In the News -SMAST Prof. Emeritus Brian Rothschild Named Hjort Scholar

wp_brian_rothschild_7sep1-227x300SMAST Prof. Emeritus Brian Rothschild has been appointed a Hjort Scholar by the Hjort Centre for Marine Ecosystem Dynamics, Bergen, Norway. According to the appointment letter, recipients of Hjort Scholarships are “… scientists whose research is deemed to promote scientific innovation and understanding of marine ecosystem dynamics.” He is currently President and CEO of the Center for Sustainable Fisheries (CSF), a science-based, non-profit organization “devoted to the onservation of our fisheries resources and the economic development of our fishing communities.” Read the rest here 12:06

Webinar on the Dids, Dos, Don’ts, and Developments of Data-Limited Catch LImits.

NOAA ScientistWebinar starts at 14:00 EST – Presented by NOAA egg heads Dr. Jim Berkson, and Dr. Jason Cope . Info and link to webinar here 20:58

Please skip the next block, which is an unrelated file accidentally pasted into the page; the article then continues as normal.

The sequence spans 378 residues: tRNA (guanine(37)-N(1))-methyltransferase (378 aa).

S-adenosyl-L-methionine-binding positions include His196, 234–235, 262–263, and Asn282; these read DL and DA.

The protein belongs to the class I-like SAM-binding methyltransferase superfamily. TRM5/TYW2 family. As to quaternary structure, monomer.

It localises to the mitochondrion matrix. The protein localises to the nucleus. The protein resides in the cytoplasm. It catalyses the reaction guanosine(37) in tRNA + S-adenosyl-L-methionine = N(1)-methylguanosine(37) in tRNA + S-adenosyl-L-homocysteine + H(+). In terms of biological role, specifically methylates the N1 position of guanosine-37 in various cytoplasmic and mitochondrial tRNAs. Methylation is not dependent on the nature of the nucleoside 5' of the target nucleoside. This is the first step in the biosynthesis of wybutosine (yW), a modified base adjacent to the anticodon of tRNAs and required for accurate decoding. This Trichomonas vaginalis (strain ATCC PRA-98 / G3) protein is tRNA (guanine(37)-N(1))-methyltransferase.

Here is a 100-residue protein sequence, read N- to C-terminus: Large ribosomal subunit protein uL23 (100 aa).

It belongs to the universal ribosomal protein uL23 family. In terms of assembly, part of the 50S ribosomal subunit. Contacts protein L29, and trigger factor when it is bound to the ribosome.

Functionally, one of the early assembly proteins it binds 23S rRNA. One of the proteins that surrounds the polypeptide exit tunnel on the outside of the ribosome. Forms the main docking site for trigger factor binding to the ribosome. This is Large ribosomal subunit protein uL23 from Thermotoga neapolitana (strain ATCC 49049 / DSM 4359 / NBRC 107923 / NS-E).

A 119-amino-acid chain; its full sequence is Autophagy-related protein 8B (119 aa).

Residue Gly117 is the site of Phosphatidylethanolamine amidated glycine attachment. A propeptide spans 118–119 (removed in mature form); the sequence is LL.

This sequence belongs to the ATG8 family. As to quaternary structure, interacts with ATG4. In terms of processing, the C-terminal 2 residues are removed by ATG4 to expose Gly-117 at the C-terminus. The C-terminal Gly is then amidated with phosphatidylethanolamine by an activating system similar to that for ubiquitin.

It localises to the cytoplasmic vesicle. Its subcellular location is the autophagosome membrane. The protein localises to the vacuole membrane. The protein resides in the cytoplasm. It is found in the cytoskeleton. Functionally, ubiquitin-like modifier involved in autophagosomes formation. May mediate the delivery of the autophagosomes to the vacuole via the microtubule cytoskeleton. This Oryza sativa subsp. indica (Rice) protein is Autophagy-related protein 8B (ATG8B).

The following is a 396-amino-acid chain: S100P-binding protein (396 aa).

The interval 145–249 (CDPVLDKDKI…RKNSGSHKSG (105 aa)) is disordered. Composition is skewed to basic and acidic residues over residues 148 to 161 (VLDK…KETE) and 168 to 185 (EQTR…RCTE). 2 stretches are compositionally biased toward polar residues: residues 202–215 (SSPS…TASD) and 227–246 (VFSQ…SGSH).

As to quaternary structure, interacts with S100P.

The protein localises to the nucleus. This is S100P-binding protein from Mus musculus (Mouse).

Bluefin tuna found off Greenland suggest influence of climate change

Scientists in Denmark have made an unusual discovery in the normally chilly waters off the east coast of Greenland. Along with schools of mackerel, their research vessel brought in three bluefin tuna – a species known from the Mediterranean and in the Gulf Coast of Mexico. Read more here 17:35

Don’t throw away that fish waste!

The disposal or reuse of fish processing waste has long been a challenge for Michigan’s fish processing industry. Approximately 5 million pounds of waste from commercially processed lake whitefish, lake trout, and salmon are generated, annually. <Read more here> 08:44

UPDATED: Maine’s shrimp fishery may face new restrictions

Federal regulators, Atlantic States Marine Fisheries Commission, may limit the number of fishermen allowed to catch northern shrimp in the Gulf of Maine once the depleted fishery reopens. Read more here (Reading between the lines, here comes Catch Shares for this fishery!) 12:51

Tracking endangered leatherback sea turtles by satellite, key habitats identified

The study, part of doctoral research by Kara Dodge supervised by her advisor, Molly Lutcavage of the University of Massachusetts Amherst’s Large Pelagics Research Center (LPRC) in Gloucester, followed leatherbacks in their northern US feeding grounds. Read more here  sciencedaily  08:16